5 reasons niggles might be affecting your runs
Are you a runner who experiences niggles when you start training for a race? Perhaps you have a niggle that plagues you every time you try to increase your distance or push the pace?
This list of five reasons niggles may be affecting your runs will help you make easy tweaks to your training to help you run niggle free.
Too much too soon
If you are training for a race and you have a PB in mind, you might start to up the miles and up the pace and up the number of days you run.
Afterall, more is better right?
Well, not so much. Upping everything at the same time creates the perfect conditions for niggles and even injury. It is far better to follow the FITT principle and only increase either the frequency, the intensity or the time you are running for.
That way your body has time to adapt and recover from the changes, rather than overloading your muscles and joints with no room for adaptation.
You don’t warm up
I know, you don’t have time, you just want to run.
But a warm up is just what you need to keep those niggles at bay.
Warm ups help to gently raise your heart rate and prepare your body for the activity ahead. It tells your body to start sending more oxygen rich blood to the muscles, and increases the synovial fluid and thickens the articular cartilages in your joints which help to protect your knees, hips and ankles.
Spending 5 to 10 minutes on a warm up shouldn’t be seen as eating into your running time. Rather, it should be seen as something that will help you run to your full potential.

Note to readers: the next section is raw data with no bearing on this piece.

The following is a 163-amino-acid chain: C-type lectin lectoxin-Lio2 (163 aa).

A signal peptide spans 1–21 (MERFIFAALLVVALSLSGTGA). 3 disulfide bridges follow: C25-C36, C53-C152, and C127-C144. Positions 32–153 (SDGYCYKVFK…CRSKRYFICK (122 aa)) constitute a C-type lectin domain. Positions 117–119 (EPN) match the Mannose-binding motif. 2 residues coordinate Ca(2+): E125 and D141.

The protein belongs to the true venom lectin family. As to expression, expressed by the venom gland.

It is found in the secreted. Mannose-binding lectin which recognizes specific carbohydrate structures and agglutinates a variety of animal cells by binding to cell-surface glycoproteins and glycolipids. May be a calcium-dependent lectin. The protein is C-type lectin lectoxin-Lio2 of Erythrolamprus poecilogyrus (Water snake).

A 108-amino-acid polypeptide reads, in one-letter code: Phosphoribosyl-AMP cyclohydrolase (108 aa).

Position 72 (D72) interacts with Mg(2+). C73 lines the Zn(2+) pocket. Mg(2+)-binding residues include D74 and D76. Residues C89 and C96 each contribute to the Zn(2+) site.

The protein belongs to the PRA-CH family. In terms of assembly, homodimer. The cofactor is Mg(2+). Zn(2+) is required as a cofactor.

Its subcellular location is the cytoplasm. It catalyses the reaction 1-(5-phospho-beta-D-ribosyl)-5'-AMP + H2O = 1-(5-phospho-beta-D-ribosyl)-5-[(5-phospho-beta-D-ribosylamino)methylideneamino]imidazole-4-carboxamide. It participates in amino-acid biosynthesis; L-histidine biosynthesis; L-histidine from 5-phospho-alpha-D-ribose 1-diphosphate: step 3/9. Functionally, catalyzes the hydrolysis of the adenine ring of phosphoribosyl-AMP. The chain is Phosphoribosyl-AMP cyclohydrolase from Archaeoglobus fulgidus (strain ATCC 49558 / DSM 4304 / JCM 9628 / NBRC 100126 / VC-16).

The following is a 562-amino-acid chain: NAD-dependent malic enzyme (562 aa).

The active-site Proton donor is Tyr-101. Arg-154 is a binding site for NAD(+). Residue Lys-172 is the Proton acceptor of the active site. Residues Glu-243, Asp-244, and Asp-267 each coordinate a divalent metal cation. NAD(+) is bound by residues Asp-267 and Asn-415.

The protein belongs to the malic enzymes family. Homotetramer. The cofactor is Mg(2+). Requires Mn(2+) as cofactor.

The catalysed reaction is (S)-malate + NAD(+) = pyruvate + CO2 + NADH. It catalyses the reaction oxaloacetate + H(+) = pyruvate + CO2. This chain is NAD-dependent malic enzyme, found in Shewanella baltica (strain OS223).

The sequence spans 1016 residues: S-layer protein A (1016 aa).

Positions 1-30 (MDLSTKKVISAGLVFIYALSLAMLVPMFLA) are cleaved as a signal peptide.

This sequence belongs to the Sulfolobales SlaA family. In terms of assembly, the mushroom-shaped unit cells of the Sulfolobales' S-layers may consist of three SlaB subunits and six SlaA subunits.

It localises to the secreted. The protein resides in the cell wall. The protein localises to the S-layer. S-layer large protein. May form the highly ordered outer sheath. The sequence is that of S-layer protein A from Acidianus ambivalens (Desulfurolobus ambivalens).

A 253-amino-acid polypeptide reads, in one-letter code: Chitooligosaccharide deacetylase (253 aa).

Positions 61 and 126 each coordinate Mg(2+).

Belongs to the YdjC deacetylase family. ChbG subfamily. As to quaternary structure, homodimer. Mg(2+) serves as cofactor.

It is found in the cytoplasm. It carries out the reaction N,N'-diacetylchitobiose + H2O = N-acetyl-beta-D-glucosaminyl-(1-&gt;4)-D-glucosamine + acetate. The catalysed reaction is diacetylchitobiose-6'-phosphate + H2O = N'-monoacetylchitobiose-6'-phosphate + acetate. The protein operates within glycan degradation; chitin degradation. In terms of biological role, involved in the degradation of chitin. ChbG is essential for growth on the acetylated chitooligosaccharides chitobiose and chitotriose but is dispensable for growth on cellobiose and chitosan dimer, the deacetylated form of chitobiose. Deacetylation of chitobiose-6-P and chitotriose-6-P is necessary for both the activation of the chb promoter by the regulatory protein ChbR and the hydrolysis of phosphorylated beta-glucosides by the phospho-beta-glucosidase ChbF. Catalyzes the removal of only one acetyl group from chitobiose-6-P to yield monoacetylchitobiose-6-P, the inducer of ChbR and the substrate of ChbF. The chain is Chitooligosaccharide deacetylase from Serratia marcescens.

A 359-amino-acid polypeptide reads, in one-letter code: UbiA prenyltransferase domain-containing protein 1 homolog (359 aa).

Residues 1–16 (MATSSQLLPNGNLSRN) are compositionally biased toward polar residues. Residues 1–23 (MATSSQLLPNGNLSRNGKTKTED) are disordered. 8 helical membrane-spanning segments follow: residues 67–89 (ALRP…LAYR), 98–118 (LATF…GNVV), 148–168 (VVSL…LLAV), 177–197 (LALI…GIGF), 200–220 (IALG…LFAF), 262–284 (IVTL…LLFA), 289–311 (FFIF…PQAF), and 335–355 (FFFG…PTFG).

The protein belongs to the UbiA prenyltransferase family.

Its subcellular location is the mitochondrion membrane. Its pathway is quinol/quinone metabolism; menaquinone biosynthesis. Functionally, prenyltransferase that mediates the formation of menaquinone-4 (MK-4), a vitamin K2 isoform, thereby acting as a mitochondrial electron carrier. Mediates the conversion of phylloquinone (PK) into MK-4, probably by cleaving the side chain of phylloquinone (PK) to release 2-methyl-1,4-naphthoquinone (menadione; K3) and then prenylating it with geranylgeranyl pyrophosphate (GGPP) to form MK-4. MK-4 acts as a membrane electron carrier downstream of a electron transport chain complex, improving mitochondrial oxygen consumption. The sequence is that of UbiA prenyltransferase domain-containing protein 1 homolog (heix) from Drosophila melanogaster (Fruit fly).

And if you’re not sure what to do check out my short warm up.
You don’t strength train
Running is a high impact activity. Which means you need to be strong enough to keep your balance, keep upright and keep going!
If your muscles aren’t strong enough you can start to get those niggles in your hips, in your knees and in your ankles. Even more so if you have a weakness in one side, which many of us do.
Strength training for runners needn’t be about lifting heavy weights at the gym for hours on end. A good routine for runners can just involve bodyweight exercises.
Whether you use weights or not, runners should include single leg, balance, glute and core work. All the things that will keep you moving forward and keep those niggles at bay.
Your mobility is limited
Think about how you run. Does it feel fluid, do you feel ease? Or do you feel restricted as you stride forward, and have stiffness in your joints?
Mobility work is often neglected, but it can be the key to improving your running technique as it increases your range of motion and allows your joints to move more freely. Which means you can run more efficiently and without restrictions.
But this mobility work shouldn’t be just about the lower body. How much movement you have through your spine and shoulders can also affect how you run. If you’re unconvinced, next time you are out for a run try running with your arms by your side. Not so easy is it!
You need more balance
Running is a single leg sport. And if you don’t have good balance you can find yourself wobbling each time you set your foot down. Which can lead to niggles in the ankle, knee and hip.
Think about how many steps you take each time you run, how much work your ankles, knees, hips and glutes need to do to stabilise you to make sure you don’t fall over.
An easy way to work on your balance is to stand on one leg and time how long you can keep upright without putting your foot down. If you can balance for longer than 30 seconds on each leg, then close your eyes and see if you can keep your foot off the floor for as long.
And if you want more ideas for stopping those niggles then do get in touch. My HCR® Fit to Run programme or my coaching may just be the thing you need to help you run strong and niggle free.
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